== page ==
Effects Of Cocaine On The Brain

How does cocaine use affect the brain? Cocaine use is risky, as it can lead to significant brain damage and countless medical conditions. Most brain damage can be reversed over time. Inpatient and outpatient programs are great options for recovery from cocaine addiction.

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Dr. Langdon M.D.

Medically Reviewed By: Kimberly Langdon M.D.


Effects Of Cocaine On The Brain

There are plenty of well-known effects of the illegal, addictive drug cocaine. Though the substance is popular for its euphoric effects, it can alter many bodily systems.

Specifically, cocaine can affect many of the functions in your brain which can lead to short-term and long-term changes to the organ.

How Cocaine Affects The Brain

The use of cocaine causes changes to your brain and your mental health. This is dependent on the amount of the drug you use and how frequently you use it.

Physical Changes In The Brain

There are several ways the structure of your brain can change when using cocaine frequently or in high doses.

When you abuse cocaine, you can damage the arteries and veins in your entire body. When this damage occurs in the brain, it can result in harmful medical conditions.

Specifically, this damage can lead from something as simple as chronic headaches to conditions as serious as a stroke or aneurysm.

Another physical change in the brain from cocaine is the effects on dopamine, an important neurotransmitter. When you use cocaine, the drug blocks dopamine receptors, leaving a high amount of dopamine in the brain.

This is why people feel euphoria when using cocaine. Over time, your brain can adapt to high levels of dopamine.

In turn, naturally occurring dopamine is unlikely to have the same effect on your brain, causing you to continue cocaine drug use.

Brain Aging

Along with the physical changes to the brain mentioned above, studies have shown that the effects of cocaine use can also cause you to lose gray matter faster.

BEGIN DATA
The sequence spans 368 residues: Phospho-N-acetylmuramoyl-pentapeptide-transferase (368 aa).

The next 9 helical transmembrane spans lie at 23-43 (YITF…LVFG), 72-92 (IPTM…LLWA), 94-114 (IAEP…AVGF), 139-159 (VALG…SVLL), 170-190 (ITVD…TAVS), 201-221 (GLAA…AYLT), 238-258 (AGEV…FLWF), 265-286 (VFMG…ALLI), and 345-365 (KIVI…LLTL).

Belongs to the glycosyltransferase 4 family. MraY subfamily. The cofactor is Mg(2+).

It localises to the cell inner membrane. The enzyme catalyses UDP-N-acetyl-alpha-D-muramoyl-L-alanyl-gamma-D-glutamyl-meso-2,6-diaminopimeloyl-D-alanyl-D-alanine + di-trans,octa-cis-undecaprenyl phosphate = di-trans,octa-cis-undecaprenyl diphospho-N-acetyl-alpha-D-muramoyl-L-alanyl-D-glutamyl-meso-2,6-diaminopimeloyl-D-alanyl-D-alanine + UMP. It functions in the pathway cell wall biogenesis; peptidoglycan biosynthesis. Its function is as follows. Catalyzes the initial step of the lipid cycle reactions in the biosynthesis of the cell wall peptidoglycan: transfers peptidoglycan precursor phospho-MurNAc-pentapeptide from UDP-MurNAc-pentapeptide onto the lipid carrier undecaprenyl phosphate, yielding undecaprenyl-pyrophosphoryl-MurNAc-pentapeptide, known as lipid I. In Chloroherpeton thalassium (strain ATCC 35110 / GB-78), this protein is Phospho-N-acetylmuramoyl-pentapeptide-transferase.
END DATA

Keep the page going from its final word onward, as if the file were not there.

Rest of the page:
Gray matter is the outermost layer of the brain, containing the majority of brain cells, and serves a multitude of important functions.

As you age, you slowly lose gray matter, which is why certain mental functions declining is associated with aging.

Cocaine use causes you to lose gray matter at a much quicker rate, which can lead to faster, premature aging, and an increased risk of dementia.

Diminished Orbitofrontal Cortex (OFC)

Another way abusing cocaine can affect the brain is by diminishing the functionality of the orbitofrontal cortex (OFC).

The OFC is a region in the frontal lobes of the brain. The main function of this cortex is decision-making, so it’s vital for daily life.

Research has found that long-term cocaine use can decrease the function of the OFC which leads to poor decision making, decreased self-insight, and a lack of ability to adapt to negative consequences.

Long-Term Effects Of Cocaine Abuse On The Brain

On top of the physical brain changes that can come with cocaine abuse, there are also long-term effects on the function of the brain.

Cocaine-Induced Headaches